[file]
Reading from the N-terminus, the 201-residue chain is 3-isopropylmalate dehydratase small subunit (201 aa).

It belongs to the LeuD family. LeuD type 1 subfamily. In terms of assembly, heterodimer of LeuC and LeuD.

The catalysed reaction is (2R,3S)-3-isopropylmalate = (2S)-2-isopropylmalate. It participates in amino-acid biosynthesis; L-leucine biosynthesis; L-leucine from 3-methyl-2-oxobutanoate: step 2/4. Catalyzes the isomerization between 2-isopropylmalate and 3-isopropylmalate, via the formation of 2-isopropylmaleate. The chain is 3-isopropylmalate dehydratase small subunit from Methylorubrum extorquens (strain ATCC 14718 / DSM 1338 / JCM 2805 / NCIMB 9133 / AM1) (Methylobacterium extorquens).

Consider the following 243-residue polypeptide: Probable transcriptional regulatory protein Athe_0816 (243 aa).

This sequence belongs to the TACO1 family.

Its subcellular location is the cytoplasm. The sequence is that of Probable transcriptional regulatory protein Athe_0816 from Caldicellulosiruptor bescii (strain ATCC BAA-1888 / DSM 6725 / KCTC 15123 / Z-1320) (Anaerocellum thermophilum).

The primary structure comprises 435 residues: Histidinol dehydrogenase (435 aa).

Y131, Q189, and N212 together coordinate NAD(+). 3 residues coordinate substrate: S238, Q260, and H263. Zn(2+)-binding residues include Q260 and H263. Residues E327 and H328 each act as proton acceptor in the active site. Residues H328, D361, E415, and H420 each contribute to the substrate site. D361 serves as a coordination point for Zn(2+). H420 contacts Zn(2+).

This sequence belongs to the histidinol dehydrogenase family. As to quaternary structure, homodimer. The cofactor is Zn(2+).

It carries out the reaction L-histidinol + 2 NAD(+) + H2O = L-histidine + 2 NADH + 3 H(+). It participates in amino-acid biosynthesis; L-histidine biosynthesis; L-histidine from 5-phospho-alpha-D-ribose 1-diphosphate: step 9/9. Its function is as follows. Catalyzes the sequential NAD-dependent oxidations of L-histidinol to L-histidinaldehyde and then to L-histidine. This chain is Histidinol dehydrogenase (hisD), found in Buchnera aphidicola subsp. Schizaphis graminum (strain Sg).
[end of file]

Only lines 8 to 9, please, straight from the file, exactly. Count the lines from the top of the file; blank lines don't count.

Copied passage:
Y131, Q189, and N212 together coordinate NAD(+). 3 residues coordinate substrate: S238, Q260, and H263. Zn(2+)-binding residues include Q260 and H263. Residues E327 and H328 each act as proton acceptor in the active site. Residues H328, D361, E415, and H420 each contribute to the substrate site. D361 serves as a coordination point for Zn(2+). H420 contacts Zn(2+).

This sequence belongs to the histidinol dehydrogenase family. As to quaternary structure, homodimer. The cofactor is Zn(2+).